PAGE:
In one example of the system according to any of the preceding, the at least one processor is further configured to repeatedly and periodically update the average phase shift compensation angle after the down-hole tool has passed the depth of the borehole to be measured and the average phase shift compensation angle has been applied to the subsequent acquisitions over the depth of the borehole to be measured, and to apply the updated average phase shift compensation angle over another depth of the borehole to be measured.

In one example of the system according to any of the preceding, further comprising a memory component included in the down-hole tool and configured to store the phase shift compensated current values obtained.

In one example of the system according to any of the preceding, the at least one processor comprises a down-hole processor included in the down-hole tool and configured to 1) compute the average in-phase and average out-of-phase current data; 2) determine the average phase shift compensation angle; and 3) apply the average phase shift compensation angle to subsequent acquisitions of in-phase and out-of-phase current data.

In one example of the system according to any of the preceding, the at least one processor comprises a surface processor configured to determine the average phase compensation angle.

In one example of the system according to any of the preceding, further comprising a transmission component configured to send the computed average in-phase currents and average out-of-phase currents from down-hole to surface for subsequent surface processing and to send the determined average phase shift compensation angle from surface to down-hole for subsequent down-hole application.

In one example of the system according to any of the preceding, the down-hole tool is a wireline logging tool, a logging-while-drilling (LWD) tool, or a measurement-while-drilling (MWD) tool.

Exemplary Embodiments of Methods and Systems of Modulus Mode Acquisition

In one embodiment, a method of investigating a formation surrounding a borehole, comprises acquiring in-phase current data and out-of-phase current data from the formation relative to a voltage applied to a plurality of electrodes disposed on a down-hole tool at multiple depths. Absolute values of current are determined based on the square root taken from the sum of the square of the in-phase current data and the square of the out-of-phase current data acquired from the electrodes at each depth of the multiple depths, each of the absolute values of current is a single number. An image of the borehole may be formed based on the absolute values of current determined.

In one example of the method according to the above, the current data are acquired in the presence of a non-conductive borehole fluid, such as for example, a oil-based mud.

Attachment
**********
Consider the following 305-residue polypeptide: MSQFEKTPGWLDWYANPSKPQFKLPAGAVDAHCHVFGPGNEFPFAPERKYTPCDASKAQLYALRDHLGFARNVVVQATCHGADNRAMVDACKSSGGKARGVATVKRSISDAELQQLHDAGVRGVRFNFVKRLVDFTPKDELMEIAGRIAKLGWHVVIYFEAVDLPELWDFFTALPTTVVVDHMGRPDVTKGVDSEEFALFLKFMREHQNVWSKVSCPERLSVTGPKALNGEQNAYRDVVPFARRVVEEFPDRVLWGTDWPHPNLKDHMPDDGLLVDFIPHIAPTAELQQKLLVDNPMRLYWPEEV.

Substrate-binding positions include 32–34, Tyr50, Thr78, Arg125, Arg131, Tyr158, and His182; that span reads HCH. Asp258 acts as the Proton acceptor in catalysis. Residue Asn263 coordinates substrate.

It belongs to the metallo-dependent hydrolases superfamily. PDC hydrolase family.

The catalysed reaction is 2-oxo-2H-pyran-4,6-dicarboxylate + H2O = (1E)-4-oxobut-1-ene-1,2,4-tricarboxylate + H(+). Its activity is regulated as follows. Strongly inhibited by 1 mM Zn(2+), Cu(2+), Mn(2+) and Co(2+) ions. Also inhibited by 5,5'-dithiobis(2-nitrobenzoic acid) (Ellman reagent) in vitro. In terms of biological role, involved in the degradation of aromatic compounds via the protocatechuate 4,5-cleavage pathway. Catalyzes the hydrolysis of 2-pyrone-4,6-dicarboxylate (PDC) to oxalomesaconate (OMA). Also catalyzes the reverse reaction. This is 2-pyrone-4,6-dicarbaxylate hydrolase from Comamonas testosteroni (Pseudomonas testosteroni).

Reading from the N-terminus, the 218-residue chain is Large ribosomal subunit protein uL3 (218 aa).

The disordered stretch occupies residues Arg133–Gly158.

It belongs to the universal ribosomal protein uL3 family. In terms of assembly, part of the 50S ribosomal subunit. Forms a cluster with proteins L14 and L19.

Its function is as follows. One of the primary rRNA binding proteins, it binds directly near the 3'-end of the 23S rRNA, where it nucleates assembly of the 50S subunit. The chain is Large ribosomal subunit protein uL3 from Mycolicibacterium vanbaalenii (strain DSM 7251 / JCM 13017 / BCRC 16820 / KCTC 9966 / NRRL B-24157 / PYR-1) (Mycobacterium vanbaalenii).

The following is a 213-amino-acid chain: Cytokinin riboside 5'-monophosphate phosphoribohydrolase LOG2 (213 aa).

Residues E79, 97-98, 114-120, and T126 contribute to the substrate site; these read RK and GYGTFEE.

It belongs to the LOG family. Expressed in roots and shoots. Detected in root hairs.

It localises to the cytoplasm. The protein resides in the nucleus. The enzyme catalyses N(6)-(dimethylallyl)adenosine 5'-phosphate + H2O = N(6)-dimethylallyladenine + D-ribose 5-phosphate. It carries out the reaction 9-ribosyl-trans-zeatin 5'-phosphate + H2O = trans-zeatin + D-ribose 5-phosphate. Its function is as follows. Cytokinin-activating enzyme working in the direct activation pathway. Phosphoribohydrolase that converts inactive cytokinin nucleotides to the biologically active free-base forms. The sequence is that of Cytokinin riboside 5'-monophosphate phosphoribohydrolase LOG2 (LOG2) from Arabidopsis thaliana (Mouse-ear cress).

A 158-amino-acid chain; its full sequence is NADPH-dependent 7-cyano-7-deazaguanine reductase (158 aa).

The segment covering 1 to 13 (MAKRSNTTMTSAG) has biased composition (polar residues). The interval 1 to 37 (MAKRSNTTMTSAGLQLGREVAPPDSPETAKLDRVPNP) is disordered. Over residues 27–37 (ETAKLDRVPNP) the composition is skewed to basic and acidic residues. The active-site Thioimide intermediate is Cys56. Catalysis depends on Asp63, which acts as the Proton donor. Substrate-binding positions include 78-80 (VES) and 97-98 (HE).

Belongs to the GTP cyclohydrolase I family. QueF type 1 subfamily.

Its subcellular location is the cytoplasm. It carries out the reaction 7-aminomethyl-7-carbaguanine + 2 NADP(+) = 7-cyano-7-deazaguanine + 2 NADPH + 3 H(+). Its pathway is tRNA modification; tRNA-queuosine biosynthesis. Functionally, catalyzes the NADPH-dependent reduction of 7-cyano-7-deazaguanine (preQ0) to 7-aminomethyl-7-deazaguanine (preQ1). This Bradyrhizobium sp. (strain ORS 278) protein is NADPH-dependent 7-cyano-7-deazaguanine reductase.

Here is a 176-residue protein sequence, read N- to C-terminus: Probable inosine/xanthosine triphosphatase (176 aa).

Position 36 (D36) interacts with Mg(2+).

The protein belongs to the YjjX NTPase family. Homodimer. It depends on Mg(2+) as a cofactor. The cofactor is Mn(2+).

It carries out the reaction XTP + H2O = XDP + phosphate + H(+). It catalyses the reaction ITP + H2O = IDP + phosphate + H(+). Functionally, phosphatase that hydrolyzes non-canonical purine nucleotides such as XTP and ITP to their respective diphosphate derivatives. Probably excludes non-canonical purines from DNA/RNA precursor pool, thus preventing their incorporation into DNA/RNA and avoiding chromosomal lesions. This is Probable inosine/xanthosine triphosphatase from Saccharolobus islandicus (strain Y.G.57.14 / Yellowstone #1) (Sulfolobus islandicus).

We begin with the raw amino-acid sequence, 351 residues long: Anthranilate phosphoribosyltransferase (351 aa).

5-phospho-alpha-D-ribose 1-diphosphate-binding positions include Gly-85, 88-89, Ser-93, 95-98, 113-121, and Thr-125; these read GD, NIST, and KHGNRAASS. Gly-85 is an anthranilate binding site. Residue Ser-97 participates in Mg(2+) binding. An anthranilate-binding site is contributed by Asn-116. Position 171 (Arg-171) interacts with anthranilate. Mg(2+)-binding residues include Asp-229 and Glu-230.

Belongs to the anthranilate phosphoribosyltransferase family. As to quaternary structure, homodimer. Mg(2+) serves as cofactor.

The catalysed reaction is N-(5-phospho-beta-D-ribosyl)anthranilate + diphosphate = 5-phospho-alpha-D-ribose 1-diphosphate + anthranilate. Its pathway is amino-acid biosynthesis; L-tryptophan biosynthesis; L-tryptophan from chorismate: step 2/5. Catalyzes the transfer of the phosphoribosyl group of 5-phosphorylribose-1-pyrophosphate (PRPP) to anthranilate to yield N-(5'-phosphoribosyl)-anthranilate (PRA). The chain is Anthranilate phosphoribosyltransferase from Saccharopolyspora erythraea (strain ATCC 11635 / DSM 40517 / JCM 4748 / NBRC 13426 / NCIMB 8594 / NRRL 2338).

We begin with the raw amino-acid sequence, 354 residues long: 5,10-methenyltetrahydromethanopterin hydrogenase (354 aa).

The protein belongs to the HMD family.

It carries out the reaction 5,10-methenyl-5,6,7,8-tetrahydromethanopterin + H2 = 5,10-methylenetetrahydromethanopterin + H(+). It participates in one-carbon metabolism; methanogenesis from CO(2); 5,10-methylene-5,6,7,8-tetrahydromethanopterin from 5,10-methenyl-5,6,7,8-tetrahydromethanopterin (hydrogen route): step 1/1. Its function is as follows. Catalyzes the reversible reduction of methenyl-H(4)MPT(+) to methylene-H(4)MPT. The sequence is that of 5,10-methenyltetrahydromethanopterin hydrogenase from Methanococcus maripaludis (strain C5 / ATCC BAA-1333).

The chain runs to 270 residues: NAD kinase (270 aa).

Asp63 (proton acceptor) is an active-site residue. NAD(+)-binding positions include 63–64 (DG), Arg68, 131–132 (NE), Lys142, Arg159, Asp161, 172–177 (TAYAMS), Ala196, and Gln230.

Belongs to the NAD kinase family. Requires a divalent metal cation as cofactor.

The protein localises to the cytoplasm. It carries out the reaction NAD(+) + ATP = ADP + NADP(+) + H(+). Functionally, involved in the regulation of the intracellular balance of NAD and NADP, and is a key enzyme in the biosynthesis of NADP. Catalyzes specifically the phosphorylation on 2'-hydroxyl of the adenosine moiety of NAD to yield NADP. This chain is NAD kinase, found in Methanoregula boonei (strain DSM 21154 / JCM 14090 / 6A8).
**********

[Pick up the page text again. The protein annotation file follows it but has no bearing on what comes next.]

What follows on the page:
In one example of the method according to any of the preceding, further comprising storing the absolute values of current in a memory component of the down-hole tool.

In one example of the method according to any of the preceding, further comprising sending the absolute values of current as single numbers to surface via a transmission component.

In one embodiment, a system for investigating a formation surrounding a borehole, comprises a plurality of electrodes disposed on a down-hole tool and configured to acquire in-phase current data and out-of-phase current data from the formation at multiple depths. The system further comprises at least one processor configured to determine absolute values of current taken from the square root of the sum of the square of the in-phase current data and the square of the out-of-phase current data acquired by the electrodes at each depth of the multiple depths, each absolute value of current is a single number.

In one example of the system according to the above, the at least processor comprises a surface processor configured to form an image of the borehole based on the absolute values of current.

In one example of the system according to any of the preceding, further comprising a memory component included in the down-hole tool and configured to store the absolute values of current.

In one example of the system according to any of the preceding, further comprising a transmission component configured to transmit the absolute values of current as single numbers from down-hole to surface.

BRIEF DESCRIPTION OF THE DRAWINGS

FIG. 1 shows one example, diagrammatic in nature, of a well-logging apparatus and one example of a system for data acquisition in the investigation of a borehole wall.

FIG. 2 shows one example, schematic in nature, of a system for data acquisition in the investigation of a borehole wall.

FIG. 3 shows one example of a flow chart of a general implementation of modulus mode data acquisition.

FIG. 4 shows an image of a borehole wall taken in accordance with modulus mode data acquisition described herein.

FIG. 5A shows a crossplot of example button current components relative to an applied voltage, some of which show phase shifts only, and some of which show both phase shifts and offsets.

FIG. 5B shows a crossplot of example button current components relative to an applied voltage that have undergone compensation but where an offset exists.